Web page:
Mountain Biking - What do you consider a "taco'd" wheel?
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I don't know if I just am taking this too literally, or if other people just don't know what tacos look like. When I think of someone managing to taco a wheel, I think in terms of them basically folding the rim in half, making the wheel resemble a hard taco shell. Not something you can true up and keep riding. Then I read people saying they totally taco'd their wheel on a ride and their brakes were scrubbing the whole way back to their car or whatever. Now obviously if the wheel was folded over they wouldn't be nicely riding back to their car. What do you consider taco'd?
Or a little warping due to a hard landing or a sloppy techy spot or something?
03-17-12, 07:48 AM
"To bend a wheel so that it assumes a saddle shape. A tacoed wheel is more than just out of true, it has bent far enough that the spokes have assumed a new equilibrium position and lost tension. Two spots, 180 degrees apart will be way off to the left, two other spots, halfway between, will be way off to the right. A tacoed wheel is also known as a "potato chipped" wheel." Direct quote from Sheldon Brown's web site.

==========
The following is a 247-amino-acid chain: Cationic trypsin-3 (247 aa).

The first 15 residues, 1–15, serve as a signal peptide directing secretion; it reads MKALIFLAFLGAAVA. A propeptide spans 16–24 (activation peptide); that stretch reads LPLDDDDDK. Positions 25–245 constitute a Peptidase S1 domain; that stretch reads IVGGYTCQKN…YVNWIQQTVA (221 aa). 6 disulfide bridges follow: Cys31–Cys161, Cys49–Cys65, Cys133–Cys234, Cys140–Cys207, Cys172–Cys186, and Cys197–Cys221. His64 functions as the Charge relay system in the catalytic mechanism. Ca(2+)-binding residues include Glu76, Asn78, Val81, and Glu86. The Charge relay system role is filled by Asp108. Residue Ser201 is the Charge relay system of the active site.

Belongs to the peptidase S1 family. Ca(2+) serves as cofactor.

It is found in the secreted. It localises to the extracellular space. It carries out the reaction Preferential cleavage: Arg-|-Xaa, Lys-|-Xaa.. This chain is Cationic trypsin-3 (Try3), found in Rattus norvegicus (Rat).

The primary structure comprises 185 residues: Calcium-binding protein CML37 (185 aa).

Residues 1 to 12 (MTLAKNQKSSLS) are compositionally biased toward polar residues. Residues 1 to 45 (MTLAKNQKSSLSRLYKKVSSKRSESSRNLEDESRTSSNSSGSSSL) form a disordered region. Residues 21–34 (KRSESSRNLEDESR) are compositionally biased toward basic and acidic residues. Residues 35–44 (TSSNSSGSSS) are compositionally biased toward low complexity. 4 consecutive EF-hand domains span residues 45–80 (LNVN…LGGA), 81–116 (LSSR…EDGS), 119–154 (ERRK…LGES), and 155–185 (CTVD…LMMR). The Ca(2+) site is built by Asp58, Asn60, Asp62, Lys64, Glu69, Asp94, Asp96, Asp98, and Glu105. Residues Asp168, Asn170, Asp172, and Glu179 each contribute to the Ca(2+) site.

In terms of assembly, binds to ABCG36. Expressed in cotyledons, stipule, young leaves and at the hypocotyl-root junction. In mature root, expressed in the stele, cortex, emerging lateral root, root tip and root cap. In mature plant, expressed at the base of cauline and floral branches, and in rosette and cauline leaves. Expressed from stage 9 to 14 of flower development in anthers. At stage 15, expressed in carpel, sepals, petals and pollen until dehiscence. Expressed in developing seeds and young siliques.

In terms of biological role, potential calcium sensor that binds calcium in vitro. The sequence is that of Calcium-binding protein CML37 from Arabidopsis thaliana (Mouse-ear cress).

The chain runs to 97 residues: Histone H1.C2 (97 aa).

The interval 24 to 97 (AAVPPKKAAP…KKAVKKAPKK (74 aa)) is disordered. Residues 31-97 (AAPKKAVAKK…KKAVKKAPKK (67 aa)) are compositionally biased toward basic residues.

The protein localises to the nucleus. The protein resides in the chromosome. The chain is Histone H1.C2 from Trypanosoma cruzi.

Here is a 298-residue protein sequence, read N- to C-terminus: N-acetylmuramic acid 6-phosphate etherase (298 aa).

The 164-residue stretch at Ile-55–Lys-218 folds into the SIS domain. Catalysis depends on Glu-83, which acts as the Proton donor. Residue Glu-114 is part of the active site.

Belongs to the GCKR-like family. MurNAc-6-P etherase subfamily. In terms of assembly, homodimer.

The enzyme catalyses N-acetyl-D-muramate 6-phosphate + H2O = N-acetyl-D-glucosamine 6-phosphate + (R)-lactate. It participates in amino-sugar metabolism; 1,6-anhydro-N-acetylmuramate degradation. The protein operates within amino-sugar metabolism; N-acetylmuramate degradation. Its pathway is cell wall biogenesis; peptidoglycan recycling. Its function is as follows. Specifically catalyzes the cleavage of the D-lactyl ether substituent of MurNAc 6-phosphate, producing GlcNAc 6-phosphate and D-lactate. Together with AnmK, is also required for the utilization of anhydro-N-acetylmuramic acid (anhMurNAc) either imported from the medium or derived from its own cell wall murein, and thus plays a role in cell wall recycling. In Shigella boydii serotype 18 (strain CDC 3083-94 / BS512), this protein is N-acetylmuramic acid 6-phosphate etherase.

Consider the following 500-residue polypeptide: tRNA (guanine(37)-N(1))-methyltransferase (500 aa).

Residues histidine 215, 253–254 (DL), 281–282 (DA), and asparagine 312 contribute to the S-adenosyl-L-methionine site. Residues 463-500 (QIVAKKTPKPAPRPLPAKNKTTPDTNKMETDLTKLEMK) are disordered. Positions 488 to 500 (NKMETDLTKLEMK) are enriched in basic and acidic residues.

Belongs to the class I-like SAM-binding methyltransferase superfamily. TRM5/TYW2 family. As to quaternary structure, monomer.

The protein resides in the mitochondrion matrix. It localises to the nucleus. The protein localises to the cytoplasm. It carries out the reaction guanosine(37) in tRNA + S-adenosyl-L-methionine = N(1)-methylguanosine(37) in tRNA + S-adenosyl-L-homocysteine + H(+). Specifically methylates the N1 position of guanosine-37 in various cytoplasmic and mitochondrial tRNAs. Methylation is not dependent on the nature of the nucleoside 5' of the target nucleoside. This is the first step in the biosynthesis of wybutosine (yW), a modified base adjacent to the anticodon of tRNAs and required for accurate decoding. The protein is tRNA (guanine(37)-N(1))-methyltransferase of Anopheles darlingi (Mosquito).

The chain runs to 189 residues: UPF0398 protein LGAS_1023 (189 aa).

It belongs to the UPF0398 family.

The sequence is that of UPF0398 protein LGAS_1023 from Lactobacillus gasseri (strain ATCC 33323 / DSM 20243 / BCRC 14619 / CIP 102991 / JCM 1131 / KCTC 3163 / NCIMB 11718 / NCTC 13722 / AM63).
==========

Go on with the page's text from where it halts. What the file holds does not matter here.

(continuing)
agree with OP. if someone says they 'tacoed' a wheel and still rode it, they are using the term incorrectly. a noticeable bend in a rim usually but not always is the death of that rim. (or at least the end of it ever being completely true.)
but you can never ride a wheel that's been tacoed.
03-17-12, 08:52 AM
I know that I'm technically wrong on this & fully acknowledge it, but I'll give someone the benefit of using the term "taco'd" so long as the wheel is bent to the point where it cannot be rotated anymore (if they have v-brakes, this includes with the brakes undone).
Right... but since you mean unrideable, it isn't a big deal. :thumb:
03-17-12, 11:10 AM
Not sure who or what comment that was a response to.
If that was directed at me, I'll clarify by letting you know that I meant exactly what I said:thumb:
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